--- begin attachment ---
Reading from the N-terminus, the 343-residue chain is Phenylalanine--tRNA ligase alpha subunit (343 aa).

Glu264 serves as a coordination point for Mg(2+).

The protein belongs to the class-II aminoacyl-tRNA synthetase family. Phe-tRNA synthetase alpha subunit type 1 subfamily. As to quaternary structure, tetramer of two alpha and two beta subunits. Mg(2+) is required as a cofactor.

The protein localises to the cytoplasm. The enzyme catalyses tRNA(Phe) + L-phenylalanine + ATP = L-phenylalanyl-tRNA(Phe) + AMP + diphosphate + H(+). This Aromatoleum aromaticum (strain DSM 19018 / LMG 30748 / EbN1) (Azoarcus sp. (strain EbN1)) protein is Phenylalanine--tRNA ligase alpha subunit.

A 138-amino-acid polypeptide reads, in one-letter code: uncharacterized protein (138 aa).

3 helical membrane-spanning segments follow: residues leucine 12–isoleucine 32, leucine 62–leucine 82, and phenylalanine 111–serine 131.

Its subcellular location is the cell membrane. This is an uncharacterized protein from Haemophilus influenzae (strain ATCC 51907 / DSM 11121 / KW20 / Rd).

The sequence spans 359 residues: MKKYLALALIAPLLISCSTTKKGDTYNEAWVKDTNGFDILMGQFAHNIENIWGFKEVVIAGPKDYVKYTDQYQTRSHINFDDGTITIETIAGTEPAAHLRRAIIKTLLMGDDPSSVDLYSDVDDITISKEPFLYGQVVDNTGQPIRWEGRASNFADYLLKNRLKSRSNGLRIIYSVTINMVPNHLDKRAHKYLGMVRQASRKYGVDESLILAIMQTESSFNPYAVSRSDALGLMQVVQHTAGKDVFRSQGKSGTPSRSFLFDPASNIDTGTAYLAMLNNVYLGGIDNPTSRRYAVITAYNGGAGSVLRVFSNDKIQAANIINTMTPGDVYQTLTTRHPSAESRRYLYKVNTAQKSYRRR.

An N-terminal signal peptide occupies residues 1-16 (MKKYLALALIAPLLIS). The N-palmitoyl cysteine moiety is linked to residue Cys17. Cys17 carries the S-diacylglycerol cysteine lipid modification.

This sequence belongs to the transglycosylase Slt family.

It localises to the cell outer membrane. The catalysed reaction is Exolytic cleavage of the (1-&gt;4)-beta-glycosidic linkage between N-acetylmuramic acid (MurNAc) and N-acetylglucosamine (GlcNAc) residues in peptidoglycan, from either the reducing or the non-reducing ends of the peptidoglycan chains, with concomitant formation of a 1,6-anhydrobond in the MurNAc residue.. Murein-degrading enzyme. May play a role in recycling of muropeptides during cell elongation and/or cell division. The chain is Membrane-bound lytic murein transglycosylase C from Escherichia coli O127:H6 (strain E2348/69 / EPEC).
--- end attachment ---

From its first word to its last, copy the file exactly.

Reading from the N-terminus, the 343-residue chain is Phenylalanine--tRNA ligase alpha subunit (343 aa).

Glu264 serves as a coordination point for Mg(2+).

The protein belongs to the class-II aminoacyl-tRNA synthetase family. Phe-tRNA synthetase alpha subunit type 1 subfamily. As to quaternary structure, tetramer of two alpha and two beta subunits. Mg(2+) is required as a cofactor.

The protein localises to the cytoplasm. The enzyme catalyses tRNA(Phe) + L-phenylalanine + ATP = L-phenylalanyl-tRNA(Phe) + AMP + diphosphate + H(+). This Aromatoleum aromaticum (strain DSM 19018 / LMG 30748 / EbN1) (Azoarcus sp. (strain EbN1)) protein is Phenylalanine--tRNA ligase alpha subunit.

A 138-amino-acid polypeptide reads, in one-letter code: uncharacterized protein (138 aa).

3 helical membrane-spanning segments follow: residues leucine 12–isoleucine 32, leucine 62–leucine 82, and phenylalanine 111–serine 131.

Its subcellular location is the cell membrane. This is an uncharacterized protein from Haemophilus influenzae (strain ATCC 51907 / DSM 11121 / KW20 / Rd).

The sequence spans 359 residues: MKKYLALALIAPLLISCSTTKKGDTYNEAWVKDTNGFDILMGQFAHNIENIWGFKEVVIAGPKDYVKYTDQYQTRSHINFDDGTITIETIAGTEPAAHLRRAIIKTLLMGDDPSSVDLYSDVDDITISKEPFLYGQVVDNTGQPIRWEGRASNFADYLLKNRLKSRSNGLRIIYSVTINMVPNHLDKRAHKYLGMVRQASRKYGVDESLILAIMQTESSFNPYAVSRSDALGLMQVVQHTAGKDVFRSQGKSGTPSRSFLFDPASNIDTGTAYLAMLNNVYLGGIDNPTSRRYAVITAYNGGAGSVLRVFSNDKIQAANIINTMTPGDVYQTLTTRHPSAESRRYLYKVNTAQKSYRRR.

An N-terminal signal peptide occupies residues 1-16 (MKKYLALALIAPLLIS). The N-palmitoyl cysteine moiety is linked to residue Cys17. Cys17 carries the S-diacylglycerol cysteine lipid modification.

This sequence belongs to the transglycosylase Slt family.

It localises to the cell outer membrane. The catalysed reaction is Exolytic cleavage of the (1-&gt;4)-beta-glycosidic linkage between N-acetylmuramic acid (MurNAc) and N-acetylglucosamine (GlcNAc) residues in peptidoglycan, from either the reducing or the non-reducing ends of the peptidoglycan chains, with concomitant formation of a 1,6-anhydrobond in the MurNAc residue.. Murein-degrading enzyme. May play a role in recycling of muropeptides during cell elongation and/or cell division. The chain is Membrane-bound lytic murein transglycosylase C from Escherichia coli O127:H6 (strain E2348/69 / EPEC).